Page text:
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Working with the CEFC

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The CEFC’s success can be attributed to an effective organisational model based on deep experience and expertise, with a commercial and innovative approach to transforming clean energy investment. The CEFC seeks to be known as expert, commercial, transformative and innovative in our approach to transaction opportunities. See Figure 47.

Our Employees

While the CEFC has considerable available capital to invest, it remains a relatively small organisation in terms of numbers of people. Organisational effectiveness and operational efficiency are critical to the CEFC’s performance.

CEFC staff are mainly drawn from the finance and energy sectors, reflecting our specialist investment focus. Key organisational tasks include strategic planning, transaction origination, portfolio management, legal, finance, human resources, compliance, risk management, marketing and communications, investment research, stakeholder relations and administrative functions.

With the growth of the organisation and its investment portfolio, the CEFC has progressively augmented and deepened its skills base, as well as prioritised cross-skilling and backup for each role to minimise key-person risk.

For the 2016-17 year, annual employee turnover was 17 per cent, including six per cent planned (e.g. completion of fixed term contract) and 11 per cent unplanned (e.g. resignations).

During the reporting period, the CEFC participated in the Department of the Environment and Energy’s graduate program, hosting a graduate for a three-month rotation to provide exposure to the CEFC’s business and the markets in which it operates. The CEFC also hosted a Year 11 work experience student.

Terms of employment

CEFC employees are employed under the CEFC Act and are not public servants for the purposes of the Public Service Act 1999. 

CEFC employees are employed on individual contracts, with terms and conditions based on the National Employment Standards (NES) in the Fair Work Act 2009. In addition, the Australian Government Industry Award 2016 (AGIA) was introduced on 15 August 2016 to cover non-Executive employees. The CEO and Executive have individual contracts and are not subject to the AGIA.

In addition to the NES and AGIA, the CEFC Board has approved additional employment benefits, such as paid parental leave and study support.

Employee remuneration is determined by the CEFC with reference to market benchmarking data to ensure the organization can recruit and retain high caliber employees with the requisite skills to manage the CEFC’s diverse functional areas. Employee remuneration may include a variable compensation component, noting the variable compensation plan is approved annually by the Board and is therefore not guaranteed.

Executive remuneration is overseen by the Remuneration and Human Resources Committee. Additional information on payments to employees is available in Note 5 in the Financial Statements.

Employee profile

The CEFC is a specialised financier and has recruited experienced, senior practitioners within each functional area. This is reflected in the CEFC’s average employee age of 42 years.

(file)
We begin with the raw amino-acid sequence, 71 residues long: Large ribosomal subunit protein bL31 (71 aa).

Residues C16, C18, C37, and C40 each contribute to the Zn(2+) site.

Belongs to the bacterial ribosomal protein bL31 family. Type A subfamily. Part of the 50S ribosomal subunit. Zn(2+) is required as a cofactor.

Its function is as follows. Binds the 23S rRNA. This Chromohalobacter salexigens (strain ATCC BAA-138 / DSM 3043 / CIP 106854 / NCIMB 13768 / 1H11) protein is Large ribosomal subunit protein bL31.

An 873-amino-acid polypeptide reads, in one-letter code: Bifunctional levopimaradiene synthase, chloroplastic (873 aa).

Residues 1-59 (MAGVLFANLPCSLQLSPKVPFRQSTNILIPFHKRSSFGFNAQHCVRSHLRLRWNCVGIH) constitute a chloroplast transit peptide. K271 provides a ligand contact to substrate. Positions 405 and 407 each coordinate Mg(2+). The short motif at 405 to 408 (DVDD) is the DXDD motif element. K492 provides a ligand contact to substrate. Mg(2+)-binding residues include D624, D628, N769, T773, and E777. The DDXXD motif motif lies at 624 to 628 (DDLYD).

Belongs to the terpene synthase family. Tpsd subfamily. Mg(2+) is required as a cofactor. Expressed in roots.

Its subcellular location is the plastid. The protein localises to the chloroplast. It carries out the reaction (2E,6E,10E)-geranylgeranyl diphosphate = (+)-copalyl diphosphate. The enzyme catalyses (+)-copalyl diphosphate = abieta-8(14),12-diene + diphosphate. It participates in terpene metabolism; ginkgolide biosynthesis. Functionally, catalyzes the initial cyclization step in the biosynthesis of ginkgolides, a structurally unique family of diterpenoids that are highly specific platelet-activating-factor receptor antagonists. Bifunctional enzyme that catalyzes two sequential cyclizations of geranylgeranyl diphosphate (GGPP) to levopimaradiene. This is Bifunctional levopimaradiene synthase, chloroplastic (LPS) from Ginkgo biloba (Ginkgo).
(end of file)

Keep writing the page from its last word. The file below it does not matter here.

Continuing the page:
As the CEFC grows, it is recruiting more entry-level employees, and we are increasingly able to provide career development and growth pathways.

At 30 June 2017, the CEFC had 87 employees, compared with 66 at 30 June 2016. See Figure 49.

The CEFC has 43 percent female employees, and 57 percent male employees. 

To support our people in balancing their work and personal commitments, flexible work arrangements are available to all employees. There are 10 people employed on a part-time basis, primarily to accommodate family responsibilities. 

The CEFC has a diverse staff base, with 40 percent of employees born in 16 countries other than Australia, and 13 percent reporting English as their second language. No CEFC employees identified as Indigenous. In addition, there were no CEFC employees reporting as having a disability. Given the CEFC’s relatively small employment profile, the CEFC does not consider this as statistically significant.

The CEFC’s Equal Employment Opportunity report for the 2016-17 year is available in Appendix B.

 Category  Level Headcount   Full time equivalent
Statutory Officers


Chair  0.2* 
Board members  5  1 * 
Chief Executive Officer  1  1 





Executive level  6 6
Executive Director/ Head of Function  8
Director  19 18.1
Associate Director  22 21.5
Senior Associate  8 8
Associate  7 6.7
Manager  5 4.8
Administration  11 10.4
TOTAL  93  85.6

Figure 49: Staff numbers

* All Board roles are part-time.

Women in Sustainable Finance

CEFC staff took a leadership role in the development of ‘Women in Sustainable Finance’ networking groups in Sydney and Brisbane during 2016-17. The group brings together people from a broad cross section of business, including investment funds, banks and environment and sustainable development teams, as well as corporates, energy and renewable energy companies.

Focus on learning

CEFC employees have access to online learning modules, with content ranging from induction and compliance to leadership, emotional intelligence, and environmental and sustainability awareness.

Employees also participate in ‘lunch and learn’ sessions on market developments, emerging technologies and personal development. These initiatives provide an important opportunity for CEFC staff to increase their understanding of relevant developments and organisations in the clean energy sector with presentations from respected external groups. See Figure 50.